Delvin’s Run to the Record Book

“75 for 75” is an article series from the 49ers Museum highlighting legendary moments in 49ers history as part of the team’s 75th anniversary celebrations in 2021.

On Halloween 1976, 49 men running backwards Delphine Williams looked like the Invisible Man. Louis Cardinals’ defenders were unable to see, touch or tackle as he rushed for 194 yards, a then-record 49 yards.

“We used the same plays over and over because they worked so well,” Williams said. “After a while I started feeling short of breath.”

San Francisco led 80 yards to score their first score, but the last 16 went to Williams. He made three in a row and earned four yards, then eight and four yards again while pulling two Cardinals over the goal line.

“Anytime he (Williams) hit a corner he was getting a lot of yards,” Cardinals end defensive tackle Bobby Bell said. “He had more speed than we thought.”

Late in the second quarter, Williams achieved a rare sense of harmony with his offensive streak. Behind the blocks leading a pile of Randy Kroos, Keith Fahnhorst and Jean Barrett, he continued to run through the Cardinals High School. He never doubted that Busch Memorial Stadium in St. Louis would be the site of the best fast day of his NFL career.

Williams’ noteworthy guard with his 2:23 shot in the first half gave the 49ers a 13-7 advantage. It featured several musicians with knee paralysis as he raced 23 yards before flopping in the finish zone.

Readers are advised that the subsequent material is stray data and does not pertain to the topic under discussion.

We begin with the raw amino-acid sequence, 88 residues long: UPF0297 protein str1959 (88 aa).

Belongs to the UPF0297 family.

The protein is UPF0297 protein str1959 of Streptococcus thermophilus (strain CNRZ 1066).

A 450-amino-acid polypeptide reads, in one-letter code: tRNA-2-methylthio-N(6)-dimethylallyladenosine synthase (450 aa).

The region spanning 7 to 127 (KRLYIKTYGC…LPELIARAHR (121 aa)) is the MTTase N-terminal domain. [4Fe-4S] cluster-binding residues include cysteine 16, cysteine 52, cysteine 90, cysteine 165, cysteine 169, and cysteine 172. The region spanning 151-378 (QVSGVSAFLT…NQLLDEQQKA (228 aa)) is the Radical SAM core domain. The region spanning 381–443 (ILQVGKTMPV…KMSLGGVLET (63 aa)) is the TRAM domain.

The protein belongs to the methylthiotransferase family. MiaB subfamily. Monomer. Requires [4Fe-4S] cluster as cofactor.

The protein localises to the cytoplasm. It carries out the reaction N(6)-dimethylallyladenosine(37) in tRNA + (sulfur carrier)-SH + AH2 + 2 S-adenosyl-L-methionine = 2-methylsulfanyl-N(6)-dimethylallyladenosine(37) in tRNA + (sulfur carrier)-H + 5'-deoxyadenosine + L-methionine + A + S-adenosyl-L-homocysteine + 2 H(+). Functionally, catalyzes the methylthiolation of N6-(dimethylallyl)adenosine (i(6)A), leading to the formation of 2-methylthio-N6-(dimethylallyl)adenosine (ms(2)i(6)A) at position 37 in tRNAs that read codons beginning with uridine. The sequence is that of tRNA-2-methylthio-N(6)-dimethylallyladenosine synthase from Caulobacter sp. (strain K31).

In the second half, Williams continued blasting for big gains and finished with a 34 carry for 194 yards (a team record through 1998). He added a third touchdown in the fourth quarter. Quarterback Jim Plunkett set him up after passing for 67 yards. It ended with Williams storming into the end zone from one yard. He broke 194 yards in 34 coaches, Joe Perry’s singles dash mark for the 174-yard singles game set in 1958. Williams’ record stood for another 22 years until 49-man back Garrison Hurst scored 198 against the Detroit Lions in 1998.

“They’re a fantastic football club,” Cardinals coach Don Curiel said of the 49 players. “I saw them move the ball towards us almost like we wanted. We’ll hear more from Williams. I feel very lucky to get out of this match alive.”

After a week of his exceptional production against the Cardinals, Williams put the NFL under observation. He represented a 279-yard multi-purpose against Washington. On his fourth campaign, he headed to his right in a sweep, then reversed the field and raced 80 yards to land.

“We had a perfect defense for him on that play and he’s still leading 80 yards,” said exasperated Washington coach George Allen.

Later in the second quarter, Williams captured 85 yards from Plunkett, the longest touchdown pass in the club’s history at the time. He finished the game with three touchdowns, 180 fast yards, and four receptions for another 99 yards.

Williams finished the 1976 campaign with 1,203 sprinting yards and seven touchdowns while averaging nearly five yards per carry. He got his first berth in the Pro Bowl that year. He played four seasons in San Francisco: from 1974 to 1977.

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